CHICAGO (CN) – A federal judge refused to dismiss claims that Carfax made false and defamatory statements about AutoCheck’s vehicle history reports to sink the competitor’s $2.3 million deal with Subaru.
Ohio-based Experian Information Solutions sells vehicle history reports under the name AutoCheck. It directly competes with Carfax, which sells similar reports for customers to check if a used vehicle has ever been in an accident.
In December 2011, Experian sued Carfax, for making disparaging and false statements about its product to derail a $2.3 million deal with Subaru dealerships.
It claimed that Subaru was committed to a contract with Experian, under which Subaru’s Certified Pre-Owned program would offer customers free AutoCheck reports, but that Carfax interfered before the contract was signed.
Carfax sent Subaru a letter claiming that “AutoCheck’s auction frame data is highly flawed.” The letter also said that “AutoCheck will allow a significant number of problem vehicles into [Subaru’s] program,” and “there is a good chance Auto[C]heck will miss a problem vehicle.”
After Carfax sent the letter, Subaru reconsidered its deal with Experian and eventually decided to give the contract to Carfax.
U.S. District Judge Edmond Chang upheld the core of Experian’s defamation claim.
“Experian claims that the statement, ‘AutoCheck’s auction frame data is
highly flawed,’ qualifies as defamation per se… Viewed in the context of the entire letter, the natural and obvious meaning of the statement is that Experian offers a substandard product because it uses ‘highly flawed’ data. The statement directly impugns Experian’s ability to perform in its business by questioning the validity of its underlying vehicle data,” Chang said.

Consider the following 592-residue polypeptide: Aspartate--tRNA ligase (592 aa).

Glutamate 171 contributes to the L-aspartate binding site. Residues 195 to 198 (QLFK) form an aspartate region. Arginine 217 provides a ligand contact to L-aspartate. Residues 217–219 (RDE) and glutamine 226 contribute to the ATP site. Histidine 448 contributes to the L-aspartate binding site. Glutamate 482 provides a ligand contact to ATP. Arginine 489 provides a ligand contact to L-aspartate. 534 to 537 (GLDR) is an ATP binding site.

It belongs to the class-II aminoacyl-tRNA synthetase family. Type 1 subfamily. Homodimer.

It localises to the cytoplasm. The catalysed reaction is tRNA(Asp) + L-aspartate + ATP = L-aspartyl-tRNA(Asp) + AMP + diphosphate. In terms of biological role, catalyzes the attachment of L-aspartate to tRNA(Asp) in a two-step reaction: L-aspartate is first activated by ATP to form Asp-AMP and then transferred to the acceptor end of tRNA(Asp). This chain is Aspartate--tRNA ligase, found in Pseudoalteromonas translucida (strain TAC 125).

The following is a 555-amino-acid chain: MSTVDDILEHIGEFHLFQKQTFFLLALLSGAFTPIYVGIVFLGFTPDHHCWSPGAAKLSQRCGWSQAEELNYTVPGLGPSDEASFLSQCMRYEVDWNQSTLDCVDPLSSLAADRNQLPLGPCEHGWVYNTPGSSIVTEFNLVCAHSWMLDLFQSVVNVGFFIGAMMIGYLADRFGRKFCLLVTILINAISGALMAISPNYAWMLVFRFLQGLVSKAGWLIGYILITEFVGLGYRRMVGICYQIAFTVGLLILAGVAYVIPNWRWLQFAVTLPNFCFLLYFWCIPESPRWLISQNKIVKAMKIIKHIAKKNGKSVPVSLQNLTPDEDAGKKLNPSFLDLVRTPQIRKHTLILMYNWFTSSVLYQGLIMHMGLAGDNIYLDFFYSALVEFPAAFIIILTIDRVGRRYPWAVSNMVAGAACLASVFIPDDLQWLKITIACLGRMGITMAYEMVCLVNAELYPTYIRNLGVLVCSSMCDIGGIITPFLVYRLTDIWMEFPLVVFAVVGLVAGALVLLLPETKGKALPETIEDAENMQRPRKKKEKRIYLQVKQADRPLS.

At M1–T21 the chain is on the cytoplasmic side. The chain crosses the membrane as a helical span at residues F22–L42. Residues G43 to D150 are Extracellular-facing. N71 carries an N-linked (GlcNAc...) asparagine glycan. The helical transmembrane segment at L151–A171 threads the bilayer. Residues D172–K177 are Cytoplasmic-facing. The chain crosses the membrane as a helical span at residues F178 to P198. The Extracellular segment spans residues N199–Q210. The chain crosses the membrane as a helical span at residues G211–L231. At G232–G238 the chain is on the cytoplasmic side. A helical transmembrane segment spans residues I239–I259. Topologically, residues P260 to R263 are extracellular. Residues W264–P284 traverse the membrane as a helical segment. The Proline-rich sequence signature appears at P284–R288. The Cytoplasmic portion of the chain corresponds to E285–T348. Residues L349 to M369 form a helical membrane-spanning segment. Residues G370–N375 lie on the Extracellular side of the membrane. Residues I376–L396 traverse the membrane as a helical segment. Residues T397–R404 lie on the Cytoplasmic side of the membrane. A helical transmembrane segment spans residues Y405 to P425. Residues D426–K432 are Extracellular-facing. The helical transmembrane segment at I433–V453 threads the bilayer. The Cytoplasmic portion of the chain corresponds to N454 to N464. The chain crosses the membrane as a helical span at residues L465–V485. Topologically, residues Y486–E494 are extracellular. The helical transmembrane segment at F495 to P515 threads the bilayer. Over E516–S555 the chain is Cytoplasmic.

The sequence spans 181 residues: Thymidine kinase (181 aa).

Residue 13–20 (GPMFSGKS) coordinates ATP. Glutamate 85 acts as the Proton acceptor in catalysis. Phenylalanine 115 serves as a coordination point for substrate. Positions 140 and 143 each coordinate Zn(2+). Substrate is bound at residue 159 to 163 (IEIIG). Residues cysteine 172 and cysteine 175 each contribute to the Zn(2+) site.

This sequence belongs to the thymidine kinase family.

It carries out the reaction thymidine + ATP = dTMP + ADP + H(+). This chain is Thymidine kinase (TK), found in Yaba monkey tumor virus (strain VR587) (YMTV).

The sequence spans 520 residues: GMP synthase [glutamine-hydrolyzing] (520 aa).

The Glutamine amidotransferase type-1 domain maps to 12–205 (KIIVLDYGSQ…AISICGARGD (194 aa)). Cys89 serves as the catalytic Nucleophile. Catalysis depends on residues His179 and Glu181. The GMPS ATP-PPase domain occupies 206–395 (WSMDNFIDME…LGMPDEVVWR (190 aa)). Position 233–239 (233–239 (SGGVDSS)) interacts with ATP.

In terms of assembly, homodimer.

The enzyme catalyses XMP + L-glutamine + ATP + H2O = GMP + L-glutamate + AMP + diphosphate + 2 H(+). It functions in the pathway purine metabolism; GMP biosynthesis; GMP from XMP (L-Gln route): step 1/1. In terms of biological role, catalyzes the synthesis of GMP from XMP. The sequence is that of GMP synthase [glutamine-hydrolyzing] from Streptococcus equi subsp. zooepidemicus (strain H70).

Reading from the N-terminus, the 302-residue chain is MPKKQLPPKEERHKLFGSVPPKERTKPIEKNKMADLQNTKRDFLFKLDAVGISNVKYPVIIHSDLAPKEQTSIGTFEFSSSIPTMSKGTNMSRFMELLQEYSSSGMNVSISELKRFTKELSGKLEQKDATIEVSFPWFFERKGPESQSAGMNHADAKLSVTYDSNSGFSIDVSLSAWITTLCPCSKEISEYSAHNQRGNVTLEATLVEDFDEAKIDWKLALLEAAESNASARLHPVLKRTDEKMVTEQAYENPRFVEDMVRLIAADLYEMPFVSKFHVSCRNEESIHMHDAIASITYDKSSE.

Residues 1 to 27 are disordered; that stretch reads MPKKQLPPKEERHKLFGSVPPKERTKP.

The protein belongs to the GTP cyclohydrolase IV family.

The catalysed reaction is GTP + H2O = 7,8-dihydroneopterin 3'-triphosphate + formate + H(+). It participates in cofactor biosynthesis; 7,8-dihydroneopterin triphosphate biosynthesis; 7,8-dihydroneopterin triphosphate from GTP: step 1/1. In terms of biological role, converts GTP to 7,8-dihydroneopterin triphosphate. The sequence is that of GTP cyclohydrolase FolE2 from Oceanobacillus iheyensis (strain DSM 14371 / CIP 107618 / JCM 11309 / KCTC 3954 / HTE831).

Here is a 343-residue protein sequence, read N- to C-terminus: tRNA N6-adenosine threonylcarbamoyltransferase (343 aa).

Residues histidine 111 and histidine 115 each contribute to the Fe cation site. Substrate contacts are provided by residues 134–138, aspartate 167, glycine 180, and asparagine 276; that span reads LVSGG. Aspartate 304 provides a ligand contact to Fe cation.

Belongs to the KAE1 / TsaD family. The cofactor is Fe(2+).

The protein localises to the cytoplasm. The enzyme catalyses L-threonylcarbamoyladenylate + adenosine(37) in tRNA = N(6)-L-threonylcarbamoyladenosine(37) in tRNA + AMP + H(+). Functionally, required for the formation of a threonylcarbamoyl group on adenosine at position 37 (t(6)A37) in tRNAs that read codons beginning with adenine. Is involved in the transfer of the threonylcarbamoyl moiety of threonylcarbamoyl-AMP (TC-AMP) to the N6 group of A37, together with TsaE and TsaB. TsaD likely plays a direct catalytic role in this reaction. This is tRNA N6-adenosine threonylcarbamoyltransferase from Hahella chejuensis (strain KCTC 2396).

“Nor can the ‘problem vehicle’ statements be innocently construed as not impugning Experian’s professional competence… The terms ‘significant number’ and ‘problem vehicle,’ and the labeling of the probability as a ‘good chance,’ are all naturally interpreted as accusing AutoCheck of using inferior and inaccurate data to the point of loss of accreditation and competence,” the judge continued.
However, Chang found that other claims Carfax made accusing Experian of “not hav[ing] strong brand characteristics,” and “pursuing DAB [Dealer Advisory Board] members to rabble rouse and stir up discontent in an attempt to undermine Carfax’s integrity,” are not defamatory because they are unverifiable. “The statements do not reference anything specific that could be investigated and would require examining all aspects of Experian’s AutoCheck brand, contractual agreements with dealers, and interactions with the Dealer Advisory Board. Thus, these statements are expressions of opinion as they lack the specificity and factual content necessary to be verifiable and deemed factual assertions,” Chang concluded.